George obviously did not have the legal right to kill Lennie at the end of the story, but he seems to have the moral right to do so. Most readers probably feel that this is a satisfactory and appropriate ending. None of the men seem terribly concerned about legality. All of them are hunting for Lennie with the intention of lynching him for murdering Curley's wife. They do not seem apprehensive about any legal repercussions if they do what they intend to do--which is not just to kill Lennie but to torture him before they finish him off. The local law enforcement officials would probably do nothing about the incident. Things were different in the 1930s. Lynchings were not uncommon, even in California.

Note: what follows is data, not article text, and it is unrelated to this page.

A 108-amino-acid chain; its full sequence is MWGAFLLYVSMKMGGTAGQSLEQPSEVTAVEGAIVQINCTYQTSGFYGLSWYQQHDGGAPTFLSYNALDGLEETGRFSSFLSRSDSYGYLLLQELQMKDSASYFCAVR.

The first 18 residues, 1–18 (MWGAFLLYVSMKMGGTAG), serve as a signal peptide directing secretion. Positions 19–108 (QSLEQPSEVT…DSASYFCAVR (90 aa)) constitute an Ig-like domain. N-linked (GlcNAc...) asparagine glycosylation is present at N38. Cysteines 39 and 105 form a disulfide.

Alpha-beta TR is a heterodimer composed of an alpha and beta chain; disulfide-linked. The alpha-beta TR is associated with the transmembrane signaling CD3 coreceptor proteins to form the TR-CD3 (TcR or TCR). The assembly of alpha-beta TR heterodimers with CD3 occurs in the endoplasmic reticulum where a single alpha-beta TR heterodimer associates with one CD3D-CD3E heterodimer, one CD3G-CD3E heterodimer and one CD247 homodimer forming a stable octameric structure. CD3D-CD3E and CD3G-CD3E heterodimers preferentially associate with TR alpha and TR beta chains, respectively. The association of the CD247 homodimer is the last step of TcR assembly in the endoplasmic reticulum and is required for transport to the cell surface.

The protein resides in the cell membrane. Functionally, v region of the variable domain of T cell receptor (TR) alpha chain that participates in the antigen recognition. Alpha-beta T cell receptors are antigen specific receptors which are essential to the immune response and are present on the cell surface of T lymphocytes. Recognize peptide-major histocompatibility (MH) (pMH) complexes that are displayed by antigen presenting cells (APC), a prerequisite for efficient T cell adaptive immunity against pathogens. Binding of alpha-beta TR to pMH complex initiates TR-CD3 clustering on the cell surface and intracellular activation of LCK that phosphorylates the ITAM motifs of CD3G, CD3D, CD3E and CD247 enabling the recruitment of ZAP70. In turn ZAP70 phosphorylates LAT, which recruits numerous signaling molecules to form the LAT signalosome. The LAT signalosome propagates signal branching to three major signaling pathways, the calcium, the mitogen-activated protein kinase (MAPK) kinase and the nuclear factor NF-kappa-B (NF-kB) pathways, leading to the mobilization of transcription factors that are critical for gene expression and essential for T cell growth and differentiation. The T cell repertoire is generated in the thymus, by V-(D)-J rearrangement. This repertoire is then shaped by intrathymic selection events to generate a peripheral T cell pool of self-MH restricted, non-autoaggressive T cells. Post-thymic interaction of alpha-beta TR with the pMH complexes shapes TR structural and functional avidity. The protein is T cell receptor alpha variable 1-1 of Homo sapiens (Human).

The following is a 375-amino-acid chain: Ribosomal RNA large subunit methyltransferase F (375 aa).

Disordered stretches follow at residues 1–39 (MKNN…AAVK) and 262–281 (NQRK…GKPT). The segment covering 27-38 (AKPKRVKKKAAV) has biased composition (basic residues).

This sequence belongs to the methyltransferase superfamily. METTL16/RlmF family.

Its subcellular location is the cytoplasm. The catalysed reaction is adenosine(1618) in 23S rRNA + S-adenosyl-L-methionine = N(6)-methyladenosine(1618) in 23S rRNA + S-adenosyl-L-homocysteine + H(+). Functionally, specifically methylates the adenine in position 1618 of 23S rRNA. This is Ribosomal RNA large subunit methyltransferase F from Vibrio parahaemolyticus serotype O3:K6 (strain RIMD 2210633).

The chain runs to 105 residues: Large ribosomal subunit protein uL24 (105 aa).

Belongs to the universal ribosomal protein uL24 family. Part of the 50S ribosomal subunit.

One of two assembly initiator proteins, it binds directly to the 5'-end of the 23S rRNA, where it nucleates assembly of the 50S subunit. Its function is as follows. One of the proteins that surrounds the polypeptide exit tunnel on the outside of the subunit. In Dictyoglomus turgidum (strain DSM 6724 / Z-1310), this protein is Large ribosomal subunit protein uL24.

George is killing Lennie to save him from suffering much worse treatment by the mob led by the sadistic Curley. Lennie's death by a single shot to the back of his head is sudden, unexpected, and painless. So Lennie seems justified in shooting him. He has no alternative. He can't turn Lennie over to any asylum because the mob is closing in on them. He doesn't have the legal right to have Lennie committed anyway, since he isn't a relative.
George is assuming a responsibility which he believes is his alone. He is not especially concerned about being legally punished for killing his friend because everybody thinks Carlson's Luger was stolen by Lennie, and therefore they will all assume--and testify, if necessary--that George took the gun away and killed Lennie in self-defense. Both Slim and Carlson hand George his alibi without his even bothering to invent one.
But Carlson was standing over George. "How'd you do it?" he asked.
"I just done it," George said tiredly.
"Did he have my gun?"
"Yeah. He had your gun."
"An' you got it away from him and you took it an' you killed him?"
"Yeah. Tha's how."
Slim twitched George's elbow. "Come on, George. Me an' you'll go in an' get a drink."